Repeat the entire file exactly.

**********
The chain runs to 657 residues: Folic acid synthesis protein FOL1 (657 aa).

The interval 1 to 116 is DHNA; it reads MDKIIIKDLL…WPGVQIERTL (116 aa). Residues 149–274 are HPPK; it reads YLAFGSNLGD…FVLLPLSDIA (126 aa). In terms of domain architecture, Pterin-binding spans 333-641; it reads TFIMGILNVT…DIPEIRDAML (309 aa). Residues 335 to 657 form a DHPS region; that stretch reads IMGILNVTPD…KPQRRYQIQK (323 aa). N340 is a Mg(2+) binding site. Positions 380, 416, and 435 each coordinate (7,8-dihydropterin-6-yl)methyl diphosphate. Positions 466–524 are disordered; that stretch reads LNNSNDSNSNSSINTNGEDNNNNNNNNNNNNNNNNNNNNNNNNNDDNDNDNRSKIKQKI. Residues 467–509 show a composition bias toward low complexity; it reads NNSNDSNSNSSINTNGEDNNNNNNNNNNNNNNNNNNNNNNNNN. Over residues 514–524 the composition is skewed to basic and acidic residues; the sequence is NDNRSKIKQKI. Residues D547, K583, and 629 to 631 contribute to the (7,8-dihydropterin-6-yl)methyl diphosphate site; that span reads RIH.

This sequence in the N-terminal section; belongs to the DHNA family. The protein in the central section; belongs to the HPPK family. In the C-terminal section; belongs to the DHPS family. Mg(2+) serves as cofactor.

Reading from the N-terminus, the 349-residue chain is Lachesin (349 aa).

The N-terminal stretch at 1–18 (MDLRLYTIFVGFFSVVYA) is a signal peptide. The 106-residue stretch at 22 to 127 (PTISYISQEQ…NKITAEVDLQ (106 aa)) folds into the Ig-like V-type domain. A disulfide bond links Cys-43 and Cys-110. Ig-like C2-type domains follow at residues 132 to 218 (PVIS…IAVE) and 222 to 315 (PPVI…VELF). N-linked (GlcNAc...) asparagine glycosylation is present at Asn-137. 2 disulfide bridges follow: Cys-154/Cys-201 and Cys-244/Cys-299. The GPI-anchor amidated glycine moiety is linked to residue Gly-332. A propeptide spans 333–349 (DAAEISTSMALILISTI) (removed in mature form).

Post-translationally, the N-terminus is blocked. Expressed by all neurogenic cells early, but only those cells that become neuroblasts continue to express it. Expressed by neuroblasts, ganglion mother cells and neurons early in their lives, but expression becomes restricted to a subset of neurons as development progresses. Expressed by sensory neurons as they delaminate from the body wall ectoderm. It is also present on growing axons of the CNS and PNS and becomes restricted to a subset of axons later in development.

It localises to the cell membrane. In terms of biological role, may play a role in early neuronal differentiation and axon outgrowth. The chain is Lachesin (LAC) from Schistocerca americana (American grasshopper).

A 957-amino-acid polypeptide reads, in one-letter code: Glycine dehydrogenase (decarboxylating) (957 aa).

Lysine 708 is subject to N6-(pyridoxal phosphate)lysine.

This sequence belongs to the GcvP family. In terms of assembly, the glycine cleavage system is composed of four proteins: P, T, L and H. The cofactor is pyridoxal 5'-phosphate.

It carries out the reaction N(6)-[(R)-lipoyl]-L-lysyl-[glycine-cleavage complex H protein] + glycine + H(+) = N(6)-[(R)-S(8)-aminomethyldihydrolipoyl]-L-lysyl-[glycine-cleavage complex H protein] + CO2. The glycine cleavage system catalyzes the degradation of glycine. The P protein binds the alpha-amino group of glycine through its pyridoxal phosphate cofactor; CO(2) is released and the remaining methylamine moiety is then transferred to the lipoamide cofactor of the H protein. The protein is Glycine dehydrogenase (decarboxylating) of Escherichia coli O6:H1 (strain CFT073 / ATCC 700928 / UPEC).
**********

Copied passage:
The chain runs to 657 residues: Folic acid synthesis protein FOL1 (657 aa).

The interval 1 to 116 is DHNA; it reads MDKIIIKDLL…WPGVQIERTL (116 aa). Residues 149–274 are HPPK; it reads YLAFGSNLGD…FVLLPLSDIA (126 aa). In terms of domain architecture, Pterin-binding spans 333-641; it reads TFIMGILNVT…DIPEIRDAML (309 aa). Residues 335 to 657 form a DHPS region; that stretch reads IMGILNVTPD…KPQRRYQIQK (323 aa). N340 is a Mg(2+) binding site. Positions 380, 416, and 435 each coordinate (7,8-dihydropterin-6-yl)methyl diphosphate. Positions 466–524 are disordered; that stretch reads LNNSNDSNSNSSINTNGEDNNNNNNNNNNNNNNNNNNNNNNNNNDDNDNDNRSKIKQKI. Residues 467–509 show a composition bias toward low complexity; it reads NNSNDSNSNSSINTNGEDNNNNNNNNNNNNNNNNNNNNNNNNN. Over residues 514–524 the composition is skewed to basic and acidic residues; the sequence is NDNRSKIKQKI. Residues D547, K583, and 629 to 631 contribute to the (7,8-dihydropterin-6-yl)methyl diphosphate site; that span reads RIH.

This sequence in the N-terminal section; belongs to the DHNA family. The protein in the central section; belongs to the HPPK family. In the C-terminal section; belongs to the DHPS family. Mg(2+) serves as cofactor.

Reading from the N-terminus, the 349-residue chain is Lachesin (349 aa).

The N-terminal stretch at 1–18 (MDLRLYTIFVGFFSVVYA) is a signal peptide. The 106-residue stretch at 22 to 127 (PTISYISQEQ…NKITAEVDLQ (106 aa)) folds into the Ig-like V-type domain. A disulfide bond links Cys-43 and Cys-110. Ig-like C2-type domains follow at residues 132 to 218 (PVIS…IAVE) and 222 to 315 (PPVI…VELF). N-linked (GlcNAc...) asparagine glycosylation is present at Asn-137. 2 disulfide bridges follow: Cys-154/Cys-201 and Cys-244/Cys-299. The GPI-anchor amidated glycine moiety is linked to residue Gly-332. A propeptide spans 333–349 (DAAEISTSMALILISTI) (removed in mature form).

Post-translationally, the N-terminus is blocked. Expressed by all neurogenic cells early, but only those cells that become neuroblasts continue to express it. Expressed by neuroblasts, ganglion mother cells and neurons early in their lives, but expression becomes restricted to a subset of neurons as development progresses. Expressed by sensory neurons as they delaminate from the body wall ectoderm. It is also present on growing axons of the CNS and PNS and becomes restricted to a subset of axons later in development.

It localises to the cell membrane. In terms of biological role, may play a role in early neuronal differentiation and axon outgrowth. The chain is Lachesin (LAC) from Schistocerca americana (American grasshopper).

A 957-amino-acid polypeptide reads, in one-letter code: Glycine dehydrogenase (decarboxylating) (957 aa).

Lysine 708 is subject to N6-(pyridoxal phosphate)lysine.

This sequence belongs to the GcvP family. In terms of assembly, the glycine cleavage system is composed of four proteins: P, T, L and H. The cofactor is pyridoxal 5'-phosphate.

It carries out the reaction N(6)-[(R)-lipoyl]-L-lysyl-[glycine-cleavage complex H protein] + glycine + H(+) = N(6)-[(R)-S(8)-aminomethyldihydrolipoyl]-L-lysyl-[glycine-cleavage complex H protein] + CO2. The glycine cleavage system catalyzes the degradation of glycine. The P protein binds the alpha-amino group of glycine through its pyridoxal phosphate cofactor; CO(2) is released and the remaining methylamine moiety is then transferred to the lipoamide cofactor of the H protein. The protein is Glycine dehydrogenase (decarboxylating) of Escherichia coli O6:H1 (strain CFT073 / ATCC 700928 / UPEC).